At 14, Bowie sent Jones to Scottish public school Gordonstoun – nicknamed ‘Colditz in kilts’ by one former inmate, Prince Charles.

‘I was there for five years before I was asked to leave one week before we were meant to after I had slept through most of my A-levels. I was so stressed out. I’ve never really gone into it with Dad as to why he decided Gordonstoun was the right place for me to go. If I’m honest, it wasn’t a great fit for me. It was fairly austere and they still maintained that disciplined regime – the morning runs and the cold showers. I didn’t feel comfortable. I was just trying to survive.’

Ultimately, Jones took American SATS examinations and studied philosophy at Wooster College, Ohio.

A procession of celebrities – and accompanying newspaper headlines detailing lurid stories about Bowie’s own bisexuality and drug abuse – trooped through their lives, but true to Jones’s nonchalant attitude to fame, they made little or no impression.

‘I do remember Suggs from Madness,’ he proffers when I insist he recall some A-list names.

‘He was a lovely guy. I remember him coming out to Switzerland to see Dad and I was a huge Madness fan – I wanted the black-and-white clothes they used to wear. There were a lot of people about but it didn’t interest me and to be honest  I didn’t pay much attention.’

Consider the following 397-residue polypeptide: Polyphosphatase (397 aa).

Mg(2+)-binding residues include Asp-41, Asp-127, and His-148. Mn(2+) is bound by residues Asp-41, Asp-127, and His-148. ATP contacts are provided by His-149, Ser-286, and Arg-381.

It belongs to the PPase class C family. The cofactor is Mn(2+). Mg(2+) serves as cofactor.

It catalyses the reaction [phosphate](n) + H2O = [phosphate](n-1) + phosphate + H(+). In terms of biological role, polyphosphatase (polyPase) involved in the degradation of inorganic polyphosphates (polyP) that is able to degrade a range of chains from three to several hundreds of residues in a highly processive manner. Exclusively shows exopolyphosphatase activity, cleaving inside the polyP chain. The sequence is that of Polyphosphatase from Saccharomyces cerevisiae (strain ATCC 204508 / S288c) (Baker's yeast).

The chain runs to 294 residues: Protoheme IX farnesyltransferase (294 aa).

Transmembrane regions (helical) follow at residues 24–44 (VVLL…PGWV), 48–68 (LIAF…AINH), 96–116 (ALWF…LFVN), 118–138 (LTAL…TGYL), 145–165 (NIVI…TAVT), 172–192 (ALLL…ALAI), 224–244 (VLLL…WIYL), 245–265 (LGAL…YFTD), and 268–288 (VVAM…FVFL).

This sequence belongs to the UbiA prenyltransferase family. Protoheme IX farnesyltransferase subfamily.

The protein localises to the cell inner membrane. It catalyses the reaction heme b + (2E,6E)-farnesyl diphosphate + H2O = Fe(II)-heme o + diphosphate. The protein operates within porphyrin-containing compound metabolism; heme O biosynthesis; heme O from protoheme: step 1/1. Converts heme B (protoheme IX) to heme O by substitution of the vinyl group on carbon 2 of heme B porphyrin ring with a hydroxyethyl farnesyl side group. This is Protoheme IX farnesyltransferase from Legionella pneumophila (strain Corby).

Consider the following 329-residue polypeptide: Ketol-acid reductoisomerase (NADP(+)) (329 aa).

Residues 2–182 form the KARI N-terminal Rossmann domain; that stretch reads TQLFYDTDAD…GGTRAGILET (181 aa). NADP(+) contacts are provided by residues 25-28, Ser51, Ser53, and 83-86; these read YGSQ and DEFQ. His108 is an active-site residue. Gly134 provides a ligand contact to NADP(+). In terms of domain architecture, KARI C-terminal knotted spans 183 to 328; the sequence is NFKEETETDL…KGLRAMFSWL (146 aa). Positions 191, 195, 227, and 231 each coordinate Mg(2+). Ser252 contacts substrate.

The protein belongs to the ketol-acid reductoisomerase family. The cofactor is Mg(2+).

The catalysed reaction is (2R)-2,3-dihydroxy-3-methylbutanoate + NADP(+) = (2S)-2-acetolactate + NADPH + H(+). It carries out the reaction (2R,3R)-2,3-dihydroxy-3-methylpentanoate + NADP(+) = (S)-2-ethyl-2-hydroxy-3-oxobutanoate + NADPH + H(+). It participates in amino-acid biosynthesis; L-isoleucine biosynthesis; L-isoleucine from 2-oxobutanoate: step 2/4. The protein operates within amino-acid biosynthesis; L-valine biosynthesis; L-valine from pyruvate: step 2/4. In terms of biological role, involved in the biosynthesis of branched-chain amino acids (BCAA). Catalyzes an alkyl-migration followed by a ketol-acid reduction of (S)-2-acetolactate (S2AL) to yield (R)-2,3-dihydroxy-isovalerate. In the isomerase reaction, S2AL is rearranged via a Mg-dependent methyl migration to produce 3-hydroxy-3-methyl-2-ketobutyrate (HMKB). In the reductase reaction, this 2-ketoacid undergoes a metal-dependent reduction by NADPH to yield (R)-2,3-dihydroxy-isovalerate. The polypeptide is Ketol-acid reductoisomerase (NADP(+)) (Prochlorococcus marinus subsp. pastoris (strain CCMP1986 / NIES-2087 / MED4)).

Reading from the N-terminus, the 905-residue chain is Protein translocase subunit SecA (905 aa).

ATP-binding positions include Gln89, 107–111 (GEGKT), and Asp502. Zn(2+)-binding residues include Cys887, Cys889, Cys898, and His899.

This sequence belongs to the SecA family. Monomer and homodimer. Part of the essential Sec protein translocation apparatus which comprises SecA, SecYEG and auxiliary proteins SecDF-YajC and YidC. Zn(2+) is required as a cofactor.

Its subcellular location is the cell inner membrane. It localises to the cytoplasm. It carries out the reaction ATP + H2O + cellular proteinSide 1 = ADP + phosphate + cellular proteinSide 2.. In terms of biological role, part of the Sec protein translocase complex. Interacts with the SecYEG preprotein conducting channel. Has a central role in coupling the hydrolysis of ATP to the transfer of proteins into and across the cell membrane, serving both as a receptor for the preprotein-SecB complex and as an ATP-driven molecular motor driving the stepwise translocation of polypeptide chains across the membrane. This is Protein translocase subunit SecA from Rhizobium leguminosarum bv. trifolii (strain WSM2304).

He says he was protected from the wilder side of his father’s life – not finding out about it until he was an adult.

‘I was massively kept away from that kind of thing.’

Film school in London followed, then several industry jobs working in production houses, at a special-effects company, and finally in advertising (making commercials for Heinz Ketchup, French Connection and McCain Oven Chips), before Jones felt he was ready to make his first feature film.

Too many rejections to mention – ‘I don’t want to embarrass them by putting their names out there, but I did start to wonder, God, is this ever going to happen?’ – led to him raising the money for Moon, starring Sam Rockwell. The rest, as they say, is history.

‘I remember the night that Sam said he would do the film. I was sharing a flat with three guys in London and had a conference call with my producer and Sam’s agent in New York, working out the final details, and then it was like, “OK, Sam’s in.” I was calling everyone, including my dad. He was thrilled for me, but a little nervous too.’

Released to universal acclaim in 2009, Moon went on to earn Jones a Bafta for Outstanding Debut for a Writer, Director or Producer. In his acceptance speech, Jones was clearly overwhelmed and close to tears.

‘It meant everything to me,’ he says. ‘And it couldn’t have come at a better time. I’d just got involved in Source Code and I was trying to find my way in dealing with a host of producers, many of whom had contradictory opinions about what the film should be and all of whom wanted to let me know about it. Winning the Bafta was a huge help because all of a sudden I was “Bafta-winning director” and my opinions became a lot more valid.’